While the Abarth 500e can lay a claim to being one of the first proper small electric hot hatchbacks, it isn’t entirely without competition. The MINI Electric is arguably its closest rival, but there are also some other small EVs with punchy motors, even if they aren’t marketed as being as overtly sporting as the Abarth. The MG4 XPower is a larger proposition, but its affordable pricetag means you might consider it over a 500e, though it looks more unassuming than the Abarth.

Electric superminis

MPG, running costs & CO2 emissions

“It might be a hot hatch, but the Abarth 500e is still friendly to the environment and your wallet”

While it might be a sporty Abarth, the 500e still reaps all the benefits of being a fully-electric model, including zero emissions. This is likely to make it a popular choice with business choosers, especially those with city-based commutes, thanks to the low cost of Benefit-in-Kind (BiK) for EVs. VED (road tax) will also be completely free until the rules change in 2025.

Sharing the same 42kWh battery as the Fiat 500, the 500e won’t cover the same sort of distance between each charge as a Tesla Model 3, and its 164-mile official range (for the entry version on the smaller wheels, we might add) is also quite a bit down on the 199-mile figure for the Fiat 500. It’s competitive against the outgoing MINI Electric’s 145-mile range, but there’s an all-new version of that car on its way which should be able to get closer to 250 miles. The Abarth 500e’s lack of a heat pump to keep the battery at optimum operating temperature also means its driving range is negatively affected in colder weather.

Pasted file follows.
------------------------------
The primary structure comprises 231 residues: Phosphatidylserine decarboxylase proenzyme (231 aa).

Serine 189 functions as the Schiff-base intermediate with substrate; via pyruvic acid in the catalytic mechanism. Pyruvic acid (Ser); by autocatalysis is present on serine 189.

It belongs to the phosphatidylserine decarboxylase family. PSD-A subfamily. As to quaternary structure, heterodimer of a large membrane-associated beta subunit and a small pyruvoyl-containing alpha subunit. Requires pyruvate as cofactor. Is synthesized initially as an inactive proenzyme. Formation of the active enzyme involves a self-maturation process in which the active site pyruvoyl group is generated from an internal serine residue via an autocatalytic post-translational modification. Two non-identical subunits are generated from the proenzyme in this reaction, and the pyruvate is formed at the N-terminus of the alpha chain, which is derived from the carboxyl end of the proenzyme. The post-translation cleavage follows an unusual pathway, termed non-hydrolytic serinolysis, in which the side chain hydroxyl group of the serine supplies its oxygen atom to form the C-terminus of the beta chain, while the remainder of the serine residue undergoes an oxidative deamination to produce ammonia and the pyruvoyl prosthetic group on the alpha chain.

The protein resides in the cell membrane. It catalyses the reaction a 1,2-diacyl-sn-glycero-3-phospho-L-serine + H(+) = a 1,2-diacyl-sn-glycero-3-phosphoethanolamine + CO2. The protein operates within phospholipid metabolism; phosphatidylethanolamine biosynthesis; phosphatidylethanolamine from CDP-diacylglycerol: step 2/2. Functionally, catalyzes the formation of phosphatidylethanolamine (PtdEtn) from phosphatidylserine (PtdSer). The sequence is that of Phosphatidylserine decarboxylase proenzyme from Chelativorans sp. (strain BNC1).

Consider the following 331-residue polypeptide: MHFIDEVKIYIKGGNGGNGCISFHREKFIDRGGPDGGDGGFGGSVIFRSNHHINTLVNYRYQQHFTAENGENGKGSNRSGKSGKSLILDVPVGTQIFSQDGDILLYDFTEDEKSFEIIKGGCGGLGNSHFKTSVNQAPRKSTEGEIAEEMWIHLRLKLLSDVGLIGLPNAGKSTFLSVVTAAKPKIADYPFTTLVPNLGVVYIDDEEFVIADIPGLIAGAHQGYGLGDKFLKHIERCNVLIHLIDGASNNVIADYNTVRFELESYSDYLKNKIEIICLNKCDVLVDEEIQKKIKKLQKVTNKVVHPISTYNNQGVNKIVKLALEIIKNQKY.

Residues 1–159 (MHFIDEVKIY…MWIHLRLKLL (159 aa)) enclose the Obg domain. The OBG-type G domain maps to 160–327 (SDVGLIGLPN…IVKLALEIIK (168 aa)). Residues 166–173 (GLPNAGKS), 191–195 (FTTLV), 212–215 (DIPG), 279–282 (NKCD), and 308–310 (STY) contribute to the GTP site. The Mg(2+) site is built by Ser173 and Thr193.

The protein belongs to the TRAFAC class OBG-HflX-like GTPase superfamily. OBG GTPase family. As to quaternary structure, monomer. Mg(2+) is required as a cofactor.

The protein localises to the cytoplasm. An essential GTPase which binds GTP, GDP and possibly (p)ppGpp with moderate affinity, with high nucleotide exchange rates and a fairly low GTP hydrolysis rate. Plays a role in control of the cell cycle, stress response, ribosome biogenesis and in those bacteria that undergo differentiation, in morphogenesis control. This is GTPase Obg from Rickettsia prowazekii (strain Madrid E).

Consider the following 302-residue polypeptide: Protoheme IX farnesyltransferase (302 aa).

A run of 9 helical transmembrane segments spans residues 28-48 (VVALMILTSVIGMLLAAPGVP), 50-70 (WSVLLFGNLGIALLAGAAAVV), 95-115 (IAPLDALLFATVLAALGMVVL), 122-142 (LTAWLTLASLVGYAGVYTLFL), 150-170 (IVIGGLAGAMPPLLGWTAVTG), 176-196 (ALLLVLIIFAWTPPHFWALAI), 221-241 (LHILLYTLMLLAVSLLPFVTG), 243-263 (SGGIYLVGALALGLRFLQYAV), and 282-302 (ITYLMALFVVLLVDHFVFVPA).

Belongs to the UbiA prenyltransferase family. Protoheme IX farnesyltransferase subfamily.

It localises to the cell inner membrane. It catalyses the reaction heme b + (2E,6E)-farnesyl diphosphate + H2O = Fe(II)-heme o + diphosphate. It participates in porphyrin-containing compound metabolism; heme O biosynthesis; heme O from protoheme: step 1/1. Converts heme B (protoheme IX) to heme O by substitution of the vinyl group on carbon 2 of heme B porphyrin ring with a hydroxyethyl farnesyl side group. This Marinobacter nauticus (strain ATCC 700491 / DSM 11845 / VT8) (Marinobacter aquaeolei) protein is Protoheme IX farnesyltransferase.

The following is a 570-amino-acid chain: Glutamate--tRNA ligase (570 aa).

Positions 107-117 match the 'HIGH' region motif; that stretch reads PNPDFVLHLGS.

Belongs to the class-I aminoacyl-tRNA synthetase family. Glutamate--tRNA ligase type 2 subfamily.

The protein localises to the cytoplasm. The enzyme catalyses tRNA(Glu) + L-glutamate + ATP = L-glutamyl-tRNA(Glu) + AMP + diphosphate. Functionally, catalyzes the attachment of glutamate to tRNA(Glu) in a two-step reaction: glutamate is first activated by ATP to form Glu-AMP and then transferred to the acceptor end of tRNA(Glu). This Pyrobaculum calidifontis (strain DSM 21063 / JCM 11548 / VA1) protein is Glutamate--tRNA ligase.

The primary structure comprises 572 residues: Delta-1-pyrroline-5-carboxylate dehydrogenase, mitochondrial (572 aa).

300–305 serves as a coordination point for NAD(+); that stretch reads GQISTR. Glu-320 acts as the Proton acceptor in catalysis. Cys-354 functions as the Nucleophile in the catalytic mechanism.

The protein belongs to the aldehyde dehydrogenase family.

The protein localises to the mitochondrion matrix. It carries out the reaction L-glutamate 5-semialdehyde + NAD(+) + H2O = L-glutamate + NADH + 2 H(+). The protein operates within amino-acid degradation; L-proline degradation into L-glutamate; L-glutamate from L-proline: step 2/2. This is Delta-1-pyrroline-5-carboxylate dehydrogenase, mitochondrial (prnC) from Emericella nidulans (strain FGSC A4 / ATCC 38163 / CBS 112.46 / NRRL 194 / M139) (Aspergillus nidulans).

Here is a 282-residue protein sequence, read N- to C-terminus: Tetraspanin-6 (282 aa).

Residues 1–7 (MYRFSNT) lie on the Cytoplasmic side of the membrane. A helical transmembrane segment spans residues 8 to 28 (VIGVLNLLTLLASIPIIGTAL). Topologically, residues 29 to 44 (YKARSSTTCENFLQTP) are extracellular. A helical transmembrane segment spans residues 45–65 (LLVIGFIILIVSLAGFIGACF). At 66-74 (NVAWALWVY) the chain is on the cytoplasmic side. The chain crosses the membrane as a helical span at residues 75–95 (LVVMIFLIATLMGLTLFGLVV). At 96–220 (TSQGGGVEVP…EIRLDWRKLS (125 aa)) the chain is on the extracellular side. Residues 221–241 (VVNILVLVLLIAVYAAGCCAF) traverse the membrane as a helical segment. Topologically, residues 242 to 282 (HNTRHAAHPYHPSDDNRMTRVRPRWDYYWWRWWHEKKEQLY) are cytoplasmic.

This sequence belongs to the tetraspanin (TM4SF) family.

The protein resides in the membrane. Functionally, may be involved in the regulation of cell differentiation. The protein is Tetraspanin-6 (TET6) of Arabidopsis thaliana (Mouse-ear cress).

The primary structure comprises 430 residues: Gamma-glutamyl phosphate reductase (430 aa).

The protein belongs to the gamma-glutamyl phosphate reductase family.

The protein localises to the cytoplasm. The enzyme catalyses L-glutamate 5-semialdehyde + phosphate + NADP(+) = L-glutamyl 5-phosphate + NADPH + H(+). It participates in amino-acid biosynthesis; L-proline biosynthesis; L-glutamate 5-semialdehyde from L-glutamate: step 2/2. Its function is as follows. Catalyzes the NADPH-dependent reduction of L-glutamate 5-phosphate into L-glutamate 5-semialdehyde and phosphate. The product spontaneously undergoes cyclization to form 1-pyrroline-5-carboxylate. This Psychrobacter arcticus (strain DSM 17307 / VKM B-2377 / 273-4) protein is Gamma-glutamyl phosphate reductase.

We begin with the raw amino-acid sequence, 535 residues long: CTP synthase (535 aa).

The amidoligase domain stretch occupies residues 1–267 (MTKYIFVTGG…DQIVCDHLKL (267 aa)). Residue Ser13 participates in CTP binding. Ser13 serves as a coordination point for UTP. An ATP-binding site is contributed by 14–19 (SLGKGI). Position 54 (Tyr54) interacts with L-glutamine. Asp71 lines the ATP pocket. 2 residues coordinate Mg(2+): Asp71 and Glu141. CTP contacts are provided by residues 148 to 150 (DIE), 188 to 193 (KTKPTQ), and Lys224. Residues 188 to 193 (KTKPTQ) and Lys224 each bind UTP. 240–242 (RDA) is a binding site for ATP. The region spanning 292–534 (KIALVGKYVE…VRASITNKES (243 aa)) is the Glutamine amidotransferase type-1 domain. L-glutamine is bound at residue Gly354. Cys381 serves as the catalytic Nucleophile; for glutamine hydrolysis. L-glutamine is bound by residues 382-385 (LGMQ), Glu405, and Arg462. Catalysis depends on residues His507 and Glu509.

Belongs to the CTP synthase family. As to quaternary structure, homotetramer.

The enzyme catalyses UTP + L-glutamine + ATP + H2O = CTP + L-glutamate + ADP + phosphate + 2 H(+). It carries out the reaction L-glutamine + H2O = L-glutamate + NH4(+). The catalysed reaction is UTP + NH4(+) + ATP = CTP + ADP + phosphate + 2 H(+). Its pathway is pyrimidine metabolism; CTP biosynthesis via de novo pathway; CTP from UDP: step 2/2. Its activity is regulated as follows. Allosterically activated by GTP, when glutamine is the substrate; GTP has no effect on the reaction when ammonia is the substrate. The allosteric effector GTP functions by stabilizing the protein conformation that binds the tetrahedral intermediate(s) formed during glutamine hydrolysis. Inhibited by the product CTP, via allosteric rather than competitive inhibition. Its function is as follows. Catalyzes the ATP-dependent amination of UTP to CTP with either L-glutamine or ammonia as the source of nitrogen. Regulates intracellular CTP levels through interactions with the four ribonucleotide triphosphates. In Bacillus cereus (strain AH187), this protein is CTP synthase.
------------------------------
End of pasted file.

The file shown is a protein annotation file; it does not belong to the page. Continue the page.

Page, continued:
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Still, it’s worth remembering the Abarth 500e is a city car, and unlike petrol models, the range of an EV tends to increase when driven in stop and start traffic, so a smaller range isn’t necessarily a big problem. If you do need to take longer trips from time to time, there’s 85kW fast charging; enough to take the battery from 10-80% in 25 minutes.

Model 

Battery size

Range